Two years ago, when Ashley Gregerson was 23, she was diagnosed with an invasive form of skin cancer.
During the August long weekend, she was laying outside with a friend, and trying to soak up the last bit of summer by getting a sun tan.
“My friend noticed a mole on my back that was a bit different than the others — I have a good amount of moles — but this one was just darker than my other ones and it was raised and looked rectangular. Even though she had pointed it out, I didn’t think about it for a few months,” said Gregerson of Vernon.
As an afterthought, she casually brought it up at a doctors appointment.
“He looked at it and right away, he told me it was really bad.”
The following week, she booked an appointment to have it biopsied. Soon, the results came back: malignant melanoma, a type of skin cancer that can spread quickly.
“I went to the surgeon and I was told that it was really, really serious, especially for someone my age, and that there was a chance that it could have spread to other places. So they needed to take out a lymph node under each arm, and do a wide 10 inch local excision surgery on my back.”
When melanoma starts to spread, it often travels to a lymph node near the melanoma first. Having a sentinel lymph node biopsy (SLNB) can tell whether cancer cells have spread to a nearby lymph node. While Gregerson’s lymph nodes came back negative, her back incision indicated that the cancer had begun spreading. She was then referred to the B.C. Cancer Clinic, where a dermatologist told her she had about 10 years left.
“Thankfully, a few tests were rerun, and it’s now looking like a much better prognosis — about a 97 per cent chance of survival now,” she said.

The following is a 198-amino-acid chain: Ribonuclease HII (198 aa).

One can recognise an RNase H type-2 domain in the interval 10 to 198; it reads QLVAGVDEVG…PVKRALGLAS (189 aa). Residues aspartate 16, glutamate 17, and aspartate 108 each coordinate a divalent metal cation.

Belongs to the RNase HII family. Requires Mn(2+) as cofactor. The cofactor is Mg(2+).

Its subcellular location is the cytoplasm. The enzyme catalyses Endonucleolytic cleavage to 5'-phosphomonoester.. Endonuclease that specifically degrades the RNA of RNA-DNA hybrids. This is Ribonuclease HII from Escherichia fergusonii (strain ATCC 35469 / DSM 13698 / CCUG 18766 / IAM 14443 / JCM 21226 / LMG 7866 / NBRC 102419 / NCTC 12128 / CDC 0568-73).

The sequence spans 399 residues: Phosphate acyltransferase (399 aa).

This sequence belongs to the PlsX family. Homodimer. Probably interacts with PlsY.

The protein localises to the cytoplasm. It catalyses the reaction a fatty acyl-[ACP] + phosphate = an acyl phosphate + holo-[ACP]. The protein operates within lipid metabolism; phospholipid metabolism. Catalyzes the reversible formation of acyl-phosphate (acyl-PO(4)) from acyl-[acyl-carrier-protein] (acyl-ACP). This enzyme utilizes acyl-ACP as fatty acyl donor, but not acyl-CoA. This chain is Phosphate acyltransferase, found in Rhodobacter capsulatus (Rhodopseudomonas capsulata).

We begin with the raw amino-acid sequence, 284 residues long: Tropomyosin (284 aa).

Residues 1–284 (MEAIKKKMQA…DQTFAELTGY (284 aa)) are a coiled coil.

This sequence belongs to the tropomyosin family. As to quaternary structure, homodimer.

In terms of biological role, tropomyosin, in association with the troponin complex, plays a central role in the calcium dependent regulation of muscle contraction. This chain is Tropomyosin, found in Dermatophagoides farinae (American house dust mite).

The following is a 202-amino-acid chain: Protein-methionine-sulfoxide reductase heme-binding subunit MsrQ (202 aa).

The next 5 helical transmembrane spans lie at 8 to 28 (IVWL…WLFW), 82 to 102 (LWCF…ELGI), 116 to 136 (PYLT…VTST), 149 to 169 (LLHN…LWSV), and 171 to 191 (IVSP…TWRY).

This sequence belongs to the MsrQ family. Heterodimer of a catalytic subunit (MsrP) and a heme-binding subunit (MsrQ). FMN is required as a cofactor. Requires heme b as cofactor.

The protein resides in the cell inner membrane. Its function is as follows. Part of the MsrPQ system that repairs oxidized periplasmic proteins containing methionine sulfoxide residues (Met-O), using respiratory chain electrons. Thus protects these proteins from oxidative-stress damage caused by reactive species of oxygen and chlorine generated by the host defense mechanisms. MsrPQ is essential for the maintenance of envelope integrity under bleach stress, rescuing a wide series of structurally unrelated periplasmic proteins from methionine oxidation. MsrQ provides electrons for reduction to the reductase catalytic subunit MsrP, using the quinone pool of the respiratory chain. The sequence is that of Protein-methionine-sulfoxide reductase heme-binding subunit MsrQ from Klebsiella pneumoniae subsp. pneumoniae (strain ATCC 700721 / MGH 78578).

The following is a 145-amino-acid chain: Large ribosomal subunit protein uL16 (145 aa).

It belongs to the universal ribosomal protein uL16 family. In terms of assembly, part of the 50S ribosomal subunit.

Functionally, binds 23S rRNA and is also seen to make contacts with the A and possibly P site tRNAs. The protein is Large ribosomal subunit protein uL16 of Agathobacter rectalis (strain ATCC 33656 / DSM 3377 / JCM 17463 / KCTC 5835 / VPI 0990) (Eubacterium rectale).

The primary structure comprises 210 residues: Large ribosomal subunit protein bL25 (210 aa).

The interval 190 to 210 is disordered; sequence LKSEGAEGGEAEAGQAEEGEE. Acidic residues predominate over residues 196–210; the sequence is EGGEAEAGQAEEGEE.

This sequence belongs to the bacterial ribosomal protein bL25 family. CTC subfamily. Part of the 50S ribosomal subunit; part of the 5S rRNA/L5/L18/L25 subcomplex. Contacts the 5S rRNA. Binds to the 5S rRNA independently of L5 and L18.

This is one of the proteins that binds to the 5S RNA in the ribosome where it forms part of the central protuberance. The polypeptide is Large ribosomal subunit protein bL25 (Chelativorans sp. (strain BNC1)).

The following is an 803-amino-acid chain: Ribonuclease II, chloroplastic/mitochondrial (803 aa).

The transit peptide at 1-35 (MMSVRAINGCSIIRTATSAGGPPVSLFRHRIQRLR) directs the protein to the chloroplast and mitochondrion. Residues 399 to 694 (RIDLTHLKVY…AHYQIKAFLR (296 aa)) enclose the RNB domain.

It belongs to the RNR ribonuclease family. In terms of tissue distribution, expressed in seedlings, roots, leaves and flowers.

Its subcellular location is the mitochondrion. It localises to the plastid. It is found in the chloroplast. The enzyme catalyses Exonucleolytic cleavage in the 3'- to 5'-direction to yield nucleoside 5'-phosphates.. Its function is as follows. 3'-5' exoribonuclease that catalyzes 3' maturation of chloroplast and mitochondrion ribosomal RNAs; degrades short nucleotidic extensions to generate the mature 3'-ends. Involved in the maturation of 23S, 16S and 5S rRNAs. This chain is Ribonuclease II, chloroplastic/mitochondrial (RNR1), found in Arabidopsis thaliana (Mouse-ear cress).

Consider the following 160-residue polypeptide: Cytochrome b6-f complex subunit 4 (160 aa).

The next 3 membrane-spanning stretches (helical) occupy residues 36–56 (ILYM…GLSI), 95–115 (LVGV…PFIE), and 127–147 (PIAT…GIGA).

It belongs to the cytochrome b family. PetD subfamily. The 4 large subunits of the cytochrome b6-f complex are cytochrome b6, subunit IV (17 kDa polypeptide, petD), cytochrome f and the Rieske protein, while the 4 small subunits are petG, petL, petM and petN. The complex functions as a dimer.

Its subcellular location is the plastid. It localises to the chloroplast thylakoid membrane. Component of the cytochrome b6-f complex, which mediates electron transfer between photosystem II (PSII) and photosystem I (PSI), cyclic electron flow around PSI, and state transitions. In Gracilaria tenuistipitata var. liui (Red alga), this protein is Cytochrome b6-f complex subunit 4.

Now, having reached remission, she is speaking out with her story in the hopes to spread awareness and warn others against the negative effects of sun damage.
“I was really lucky and I think it’s important to share just how serious it can be. The weather is getting hotter, and people love to go out and tan so I just want to share how important it is to know the dangers of that,” said the now 25-year-old.
“There’s no such thing as a healthy glow. A tan is just a protective reaction to an injury so I just think that’s important to try to kind of dispel that myth. It’s also such a dangerous way to get vitamin D when you can get it through food or supplements.”
Since being diagnosed, she said she’s simply adjusted the way she interacts with the sun by making the necessary changes to prevent any further damage.
“I still go outside, I still go to the beach, I still go hiking,” Gregerson said. “I’m just more careful about it now because I know the risks and I think there’s just not enough awareness about the dangers behind it so that’s a main reason I want to share my experience in an effort to get across the importance of being safe in the sun.”
May is skin cancer awareness month. World Melanoma Day is recognized on the second Monday of May around the world to highlight the growing prevalence of malignant melanoma.
To report a typo, email:
Follow me on Twitter @BrieChar
Email me firstname.lastname@example.org
Like us on Facebook.